And now I'm writing as me? Expect more from the junk yard! Juxtapositions, oppositions, digressions, excursions, maybe a few alarums. Plus knitting and natural dyeing, of course.

Or there's this: 'Our stories are the masks through which we can be seen ... with every telling we stop the flood and swirl of thought so someone may get a glimpse of us, and ... catch us if they can' (Madeleine Gromet).

Or this. Why I Write (Terry Tempest Williams). With thanks to Sonja for the reminder.

How does your writing process work?

Randomly. Starting points - prompts if you will - and more developed ideas, all scribbled onto Post-it notes, are kept in my planner from Fox and Star. (Never yellow post-its though, they're reserved for book related stuff.) I often wing it. When it comes to blog posts I can rarely find the words before I've found the accompanying image. Sometimes the image will be the prompt. I like tangents. I like to check my facts. A ton of stuff gets cut. The process is easily as important as the product. It all takes a good while.

I'm not going to attempt to pass the 'Why I write' baton on to anyone in particular ... you've surely all carried it already. If you haven't and you'd care too ... it's yours. Do let me know if you pick it up.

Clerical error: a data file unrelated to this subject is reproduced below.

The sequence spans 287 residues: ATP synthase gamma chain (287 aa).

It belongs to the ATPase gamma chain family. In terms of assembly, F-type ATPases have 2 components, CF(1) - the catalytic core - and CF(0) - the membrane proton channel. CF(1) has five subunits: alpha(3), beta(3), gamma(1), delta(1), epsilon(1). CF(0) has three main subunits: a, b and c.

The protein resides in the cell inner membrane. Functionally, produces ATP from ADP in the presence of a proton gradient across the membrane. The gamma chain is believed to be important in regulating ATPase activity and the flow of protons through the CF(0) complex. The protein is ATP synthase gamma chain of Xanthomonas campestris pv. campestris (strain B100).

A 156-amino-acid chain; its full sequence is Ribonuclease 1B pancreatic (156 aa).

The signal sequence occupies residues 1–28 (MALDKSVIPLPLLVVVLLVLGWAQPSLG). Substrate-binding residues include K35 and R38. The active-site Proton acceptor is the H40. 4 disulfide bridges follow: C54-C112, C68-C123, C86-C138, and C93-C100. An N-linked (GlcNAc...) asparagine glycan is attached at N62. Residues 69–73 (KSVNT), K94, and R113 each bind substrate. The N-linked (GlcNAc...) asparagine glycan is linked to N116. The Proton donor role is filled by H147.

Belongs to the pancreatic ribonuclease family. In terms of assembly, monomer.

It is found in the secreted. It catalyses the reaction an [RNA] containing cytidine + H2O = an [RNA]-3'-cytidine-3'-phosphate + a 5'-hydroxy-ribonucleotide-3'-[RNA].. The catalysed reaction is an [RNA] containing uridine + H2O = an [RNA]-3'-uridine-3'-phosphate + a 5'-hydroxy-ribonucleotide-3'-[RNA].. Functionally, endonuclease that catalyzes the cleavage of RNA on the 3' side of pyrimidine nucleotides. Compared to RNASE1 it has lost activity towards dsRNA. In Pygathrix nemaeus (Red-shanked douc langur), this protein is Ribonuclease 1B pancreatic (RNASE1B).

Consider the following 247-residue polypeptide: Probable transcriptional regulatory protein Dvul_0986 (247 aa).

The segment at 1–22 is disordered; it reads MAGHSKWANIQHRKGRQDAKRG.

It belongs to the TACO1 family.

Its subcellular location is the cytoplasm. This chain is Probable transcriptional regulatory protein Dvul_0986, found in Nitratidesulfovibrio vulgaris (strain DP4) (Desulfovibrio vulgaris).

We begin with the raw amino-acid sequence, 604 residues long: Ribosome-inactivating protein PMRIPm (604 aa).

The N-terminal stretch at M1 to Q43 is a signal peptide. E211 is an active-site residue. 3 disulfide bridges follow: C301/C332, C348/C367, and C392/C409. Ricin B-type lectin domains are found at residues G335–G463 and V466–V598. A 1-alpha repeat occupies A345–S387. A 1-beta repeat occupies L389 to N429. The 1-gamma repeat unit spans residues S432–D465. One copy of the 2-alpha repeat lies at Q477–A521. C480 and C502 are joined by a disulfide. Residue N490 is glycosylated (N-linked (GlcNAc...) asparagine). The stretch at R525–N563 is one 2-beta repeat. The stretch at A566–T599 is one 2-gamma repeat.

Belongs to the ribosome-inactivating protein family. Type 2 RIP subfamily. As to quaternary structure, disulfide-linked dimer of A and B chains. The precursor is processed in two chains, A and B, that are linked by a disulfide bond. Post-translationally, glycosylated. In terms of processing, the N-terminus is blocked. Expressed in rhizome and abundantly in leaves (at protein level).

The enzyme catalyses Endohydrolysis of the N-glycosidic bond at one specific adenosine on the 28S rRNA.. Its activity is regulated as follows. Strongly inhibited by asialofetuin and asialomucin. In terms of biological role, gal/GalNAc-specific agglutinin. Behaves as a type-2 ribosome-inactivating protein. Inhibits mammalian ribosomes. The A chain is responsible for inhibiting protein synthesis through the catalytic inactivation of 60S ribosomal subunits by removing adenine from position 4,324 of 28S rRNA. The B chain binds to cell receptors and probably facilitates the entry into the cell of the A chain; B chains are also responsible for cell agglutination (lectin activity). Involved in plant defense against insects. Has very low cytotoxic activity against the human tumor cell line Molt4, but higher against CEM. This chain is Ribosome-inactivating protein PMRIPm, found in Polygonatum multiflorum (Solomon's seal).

You might also enjoy this post - On blogging: Remember Jack Kerouac - which covers similar ground.

The image up top, taken with my iPhone5, actually belonged to a blog post about iPhoneography that didn't get written on Sunday. On Saturday my ailing elderly father was involved in a parking incident. Fans of The Shipping News will understand when I say that the newspaper headline might have read, 'Pensioner in ram raid on supermarket!'. Luckily the only thing broken was plate glass and the only things dented the car's bumper and his pride. But it's been a difficult few days as he struggles to accept that he's no longer safe behind the wheel and will have to rely on others - aka me! - for transport. In consequence I'm even further behind with my blog reading ... a catch up is imminent, I promise.

* I was tempted there to digress into a consideration of autobiographical writing as self-othering, but I do try to keep the didactic, academic me in check, so I didn't.
Postscript. Sonja picked up the baton, and in a few short words - "I write to meet myself." - made poetry of this.

** As C.S. Lewis put it: "Friendship is born at that moment when one person says to another: "What! You too? I thought I was the only one." I'd say that holds true for virtual connections too.